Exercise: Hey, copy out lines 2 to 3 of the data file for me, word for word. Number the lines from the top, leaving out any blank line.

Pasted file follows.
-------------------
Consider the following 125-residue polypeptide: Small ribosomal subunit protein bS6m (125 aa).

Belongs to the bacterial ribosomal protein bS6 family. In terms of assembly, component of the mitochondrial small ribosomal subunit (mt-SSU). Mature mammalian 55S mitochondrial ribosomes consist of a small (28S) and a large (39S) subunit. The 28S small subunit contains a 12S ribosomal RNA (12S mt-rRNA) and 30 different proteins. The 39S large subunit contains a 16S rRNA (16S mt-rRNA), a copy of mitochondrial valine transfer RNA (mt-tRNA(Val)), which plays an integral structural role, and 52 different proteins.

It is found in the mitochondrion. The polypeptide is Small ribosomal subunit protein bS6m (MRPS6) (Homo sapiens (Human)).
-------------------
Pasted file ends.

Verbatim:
Belongs to the bacterial ribosomal protein bS6 family. In terms of assembly, component of the mitochondrial small ribosomal subunit (mt-SSU). Mature mammalian 55S mitochondrial ribosomes consist of a small (28S) and a large (39S) subunit. The 28S small subunit contains a 12S ribosomal RNA (12S mt-rRNA) and 30 different proteins. The 39S large subunit contains a 16S rRNA (16S mt-rRNA), a copy of mitochondrial valine transfer RNA (mt-tRNA(Val)), which plays an integral structural role, and 52 different proteins.

It is found in the mitochondrion. The polypeptide is Small ribosomal subunit protein bS6m (MRPS6) (Homo sapiens (Human)).